Review: Elevator Pitch by Linwood Barclay

I've been a fan of Linwood Barclay's right from his first book. He is the absolute master of the heart-stopping thriller and Elevator Pitch is one of his best.

The story starts when four people board an elevator in New York. One works for a movie studio and one is a wannabe screenwriter who has blagged his way into the building to hand deliver his latest script. She gives him the chance to pitch her the script before she reaches her floor - but the elevator keeps going, right to the very top - and then plummets. A random accident? Except the next day the same thing happens, and then repeats the day after that. Someone is deliberately sabotaging elevators - but why?

Linwood Barclay is an expert in creating tension and suspense. As much as I enjoyed seeing how the mystery played out, I LOVED how the tension built up each time someone got into an elevator. And Linwood plays with us too, so that every time something different happens. Brilliant!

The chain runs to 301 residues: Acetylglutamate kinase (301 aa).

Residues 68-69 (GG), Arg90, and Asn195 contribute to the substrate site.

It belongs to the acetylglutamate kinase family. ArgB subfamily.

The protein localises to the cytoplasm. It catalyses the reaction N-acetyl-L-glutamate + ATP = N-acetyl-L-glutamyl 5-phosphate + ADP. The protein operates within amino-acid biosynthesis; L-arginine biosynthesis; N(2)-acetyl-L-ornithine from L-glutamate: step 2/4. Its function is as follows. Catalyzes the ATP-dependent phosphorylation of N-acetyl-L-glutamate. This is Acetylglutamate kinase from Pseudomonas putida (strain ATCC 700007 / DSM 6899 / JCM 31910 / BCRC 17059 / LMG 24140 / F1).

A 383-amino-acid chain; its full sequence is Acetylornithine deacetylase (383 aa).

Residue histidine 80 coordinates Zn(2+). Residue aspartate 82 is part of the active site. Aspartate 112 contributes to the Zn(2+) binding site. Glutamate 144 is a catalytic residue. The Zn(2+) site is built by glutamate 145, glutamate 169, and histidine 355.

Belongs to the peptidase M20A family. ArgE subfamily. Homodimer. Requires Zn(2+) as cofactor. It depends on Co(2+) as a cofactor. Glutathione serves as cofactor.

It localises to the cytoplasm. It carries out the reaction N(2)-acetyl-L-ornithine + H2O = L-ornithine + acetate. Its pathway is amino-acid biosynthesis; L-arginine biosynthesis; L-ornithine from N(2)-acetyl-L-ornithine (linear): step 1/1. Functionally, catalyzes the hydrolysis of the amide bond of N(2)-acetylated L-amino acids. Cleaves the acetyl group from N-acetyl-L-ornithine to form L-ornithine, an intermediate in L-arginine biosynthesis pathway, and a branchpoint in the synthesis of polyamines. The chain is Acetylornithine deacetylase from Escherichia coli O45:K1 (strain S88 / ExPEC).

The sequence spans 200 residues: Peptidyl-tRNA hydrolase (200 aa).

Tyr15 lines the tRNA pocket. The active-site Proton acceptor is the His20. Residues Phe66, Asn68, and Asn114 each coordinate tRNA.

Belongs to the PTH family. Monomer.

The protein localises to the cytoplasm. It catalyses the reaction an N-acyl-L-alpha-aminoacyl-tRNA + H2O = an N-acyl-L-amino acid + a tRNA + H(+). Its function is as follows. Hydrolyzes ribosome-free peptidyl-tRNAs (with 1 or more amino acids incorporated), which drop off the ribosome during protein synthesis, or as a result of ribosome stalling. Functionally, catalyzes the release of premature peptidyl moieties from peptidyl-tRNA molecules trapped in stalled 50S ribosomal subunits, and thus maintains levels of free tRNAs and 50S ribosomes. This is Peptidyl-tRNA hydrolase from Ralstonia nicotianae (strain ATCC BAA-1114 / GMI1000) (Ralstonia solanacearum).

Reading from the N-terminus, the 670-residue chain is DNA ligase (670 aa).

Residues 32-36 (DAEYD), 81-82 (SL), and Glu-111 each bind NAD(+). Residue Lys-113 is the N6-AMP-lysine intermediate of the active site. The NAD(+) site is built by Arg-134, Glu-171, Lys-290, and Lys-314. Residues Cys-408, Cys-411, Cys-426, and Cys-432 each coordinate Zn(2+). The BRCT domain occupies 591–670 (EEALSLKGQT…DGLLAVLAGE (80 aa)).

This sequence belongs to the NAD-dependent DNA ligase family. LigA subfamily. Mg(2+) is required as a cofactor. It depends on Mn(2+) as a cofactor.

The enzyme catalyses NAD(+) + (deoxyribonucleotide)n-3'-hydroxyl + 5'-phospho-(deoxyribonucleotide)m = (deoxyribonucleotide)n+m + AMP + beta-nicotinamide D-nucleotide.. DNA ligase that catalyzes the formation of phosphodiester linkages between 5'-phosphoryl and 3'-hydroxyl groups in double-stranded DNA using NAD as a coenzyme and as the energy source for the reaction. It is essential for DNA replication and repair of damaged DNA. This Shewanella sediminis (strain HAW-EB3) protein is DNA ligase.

The characters were great, thoroughly engaging - even the bad guys! And Linwood encourages us to keep changing our allegiances. There's Barbara, the news reporter who has her sights set on the Mayor - but is he as corrupt as he seems? There are also two detectives, trying to solve a murder that may or may not be linked, and a couple of would-be terrorists.

Jam-packed with thrills and literal spills, this was a fabulous five-star read for me and one of my favourite books this year. Recommended for fans of Harlan Coben and Lee Child, and for anyone who loves a cracking good thriller.

Thank you to Linwood Barclay and HQ for my copy of this book, which I requested via NetGalley and reviewed voluntarily.

Thursday, 8 August 2019

Review: The Family Upstairs by Lisa Jewell